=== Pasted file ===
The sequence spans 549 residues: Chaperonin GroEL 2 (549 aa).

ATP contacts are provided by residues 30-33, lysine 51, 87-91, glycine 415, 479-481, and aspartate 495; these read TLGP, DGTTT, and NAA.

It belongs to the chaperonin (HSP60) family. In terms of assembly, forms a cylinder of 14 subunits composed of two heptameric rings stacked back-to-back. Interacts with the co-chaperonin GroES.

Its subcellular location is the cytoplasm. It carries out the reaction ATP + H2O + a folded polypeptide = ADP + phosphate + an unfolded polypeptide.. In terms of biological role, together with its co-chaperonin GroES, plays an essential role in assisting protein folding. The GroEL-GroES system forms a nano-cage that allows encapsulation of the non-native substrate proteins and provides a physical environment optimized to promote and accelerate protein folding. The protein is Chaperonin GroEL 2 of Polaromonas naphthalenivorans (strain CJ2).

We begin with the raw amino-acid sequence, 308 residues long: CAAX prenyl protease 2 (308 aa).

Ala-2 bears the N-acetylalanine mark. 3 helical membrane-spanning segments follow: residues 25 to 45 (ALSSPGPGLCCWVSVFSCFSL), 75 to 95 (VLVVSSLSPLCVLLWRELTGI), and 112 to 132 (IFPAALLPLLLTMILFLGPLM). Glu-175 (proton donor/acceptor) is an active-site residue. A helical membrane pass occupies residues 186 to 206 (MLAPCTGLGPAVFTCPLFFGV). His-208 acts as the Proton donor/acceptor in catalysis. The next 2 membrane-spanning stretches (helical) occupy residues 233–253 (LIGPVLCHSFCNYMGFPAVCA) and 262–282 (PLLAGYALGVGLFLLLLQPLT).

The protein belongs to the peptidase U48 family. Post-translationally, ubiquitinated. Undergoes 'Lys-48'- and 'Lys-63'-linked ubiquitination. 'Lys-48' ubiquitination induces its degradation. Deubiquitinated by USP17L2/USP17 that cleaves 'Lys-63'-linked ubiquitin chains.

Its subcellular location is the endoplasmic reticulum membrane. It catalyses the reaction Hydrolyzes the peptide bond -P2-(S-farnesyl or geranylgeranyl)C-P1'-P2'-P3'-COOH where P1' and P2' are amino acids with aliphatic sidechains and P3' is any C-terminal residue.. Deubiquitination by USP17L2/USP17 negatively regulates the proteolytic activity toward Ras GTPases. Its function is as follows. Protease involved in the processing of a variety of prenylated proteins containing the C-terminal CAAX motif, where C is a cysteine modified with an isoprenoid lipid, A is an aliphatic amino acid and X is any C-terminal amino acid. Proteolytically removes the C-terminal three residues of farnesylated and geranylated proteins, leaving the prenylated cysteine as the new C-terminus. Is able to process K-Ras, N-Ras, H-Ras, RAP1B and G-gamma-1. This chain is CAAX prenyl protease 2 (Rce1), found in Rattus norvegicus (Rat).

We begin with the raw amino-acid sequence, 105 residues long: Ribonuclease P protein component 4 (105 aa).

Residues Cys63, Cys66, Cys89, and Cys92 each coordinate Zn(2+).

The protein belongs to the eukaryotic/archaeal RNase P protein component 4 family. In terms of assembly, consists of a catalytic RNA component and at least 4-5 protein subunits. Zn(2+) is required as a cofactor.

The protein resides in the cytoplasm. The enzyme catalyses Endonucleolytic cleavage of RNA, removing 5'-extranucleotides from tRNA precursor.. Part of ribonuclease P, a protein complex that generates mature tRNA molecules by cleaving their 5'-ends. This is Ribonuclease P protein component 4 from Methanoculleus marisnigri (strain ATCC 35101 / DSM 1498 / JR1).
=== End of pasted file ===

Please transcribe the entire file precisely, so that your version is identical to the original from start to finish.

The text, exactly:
The sequence spans 549 residues: Chaperonin GroEL 2 (549 aa).

ATP contacts are provided by residues 30-33, lysine 51, 87-91, glycine 415, 479-481, and aspartate 495; these read TLGP, DGTTT, and NAA.

It belongs to the chaperonin (HSP60) family. In terms of assembly, forms a cylinder of 14 subunits composed of two heptameric rings stacked back-to-back. Interacts with the co-chaperonin GroES.

Its subcellular location is the cytoplasm. It carries out the reaction ATP + H2O + a folded polypeptide = ADP + phosphate + an unfolded polypeptide.. In terms of biological role, together with its co-chaperonin GroES, plays an essential role in assisting protein folding. The GroEL-GroES system forms a nano-cage that allows encapsulation of the non-native substrate proteins and provides a physical environment optimized to promote and accelerate protein folding. The protein is Chaperonin GroEL 2 of Polaromonas naphthalenivorans (strain CJ2).

We begin with the raw amino-acid sequence, 308 residues long: CAAX prenyl protease 2 (308 aa).

Ala-2 bears the N-acetylalanine mark. 3 helical membrane-spanning segments follow: residues 25 to 45 (ALSSPGPGLCCWVSVFSCFSL), 75 to 95 (VLVVSSLSPLCVLLWRELTGI), and 112 to 132 (IFPAALLPLLLTMILFLGPLM). Glu-175 (proton donor/acceptor) is an active-site residue. A helical membrane pass occupies residues 186 to 206 (MLAPCTGLGPAVFTCPLFFGV). His-208 acts as the Proton donor/acceptor in catalysis. The next 2 membrane-spanning stretches (helical) occupy residues 233–253 (LIGPVLCHSFCNYMGFPAVCA) and 262–282 (PLLAGYALGVGLFLLLLQPLT).

The protein belongs to the peptidase U48 family. Post-translationally, ubiquitinated. Undergoes 'Lys-48'- and 'Lys-63'-linked ubiquitination. 'Lys-48' ubiquitination induces its degradation. Deubiquitinated by USP17L2/USP17 that cleaves 'Lys-63'-linked ubiquitin chains.

Its subcellular location is the endoplasmic reticulum membrane. It catalyses the reaction Hydrolyzes the peptide bond -P2-(S-farnesyl or geranylgeranyl)C-P1'-P2'-P3'-COOH where P1' and P2' are amino acids with aliphatic sidechains and P3' is any C-terminal residue.. Deubiquitination by USP17L2/USP17 negatively regulates the proteolytic activity toward Ras GTPases. Its function is as follows. Protease involved in the processing of a variety of prenylated proteins containing the C-terminal CAAX motif, where C is a cysteine modified with an isoprenoid lipid, A is an aliphatic amino acid and X is any C-terminal amino acid. Proteolytically removes the C-terminal three residues of farnesylated and geranylated proteins, leaving the prenylated cysteine as the new C-terminus. Is able to process K-Ras, N-Ras, H-Ras, RAP1B and G-gamma-1. This chain is CAAX prenyl protease 2 (Rce1), found in Rattus norvegicus (Rat).

We begin with the raw amino-acid sequence, 105 residues long: Ribonuclease P protein component 4 (105 aa).

Residues Cys63, Cys66, Cys89, and Cys92 each coordinate Zn(2+).

The protein belongs to the eukaryotic/archaeal RNase P protein component 4 family. In terms of assembly, consists of a catalytic RNA component and at least 4-5 protein subunits. Zn(2+) is required as a cofactor.

The protein resides in the cytoplasm. The enzyme catalyses Endonucleolytic cleavage of RNA, removing 5'-extranucleotides from tRNA precursor.. Part of ribonuclease P, a protein complex that generates mature tRNA molecules by cleaving their 5'-ends. This is Ribonuclease P protein component 4 from Methanoculleus marisnigri (strain ATCC 35101 / DSM 1498 / JR1).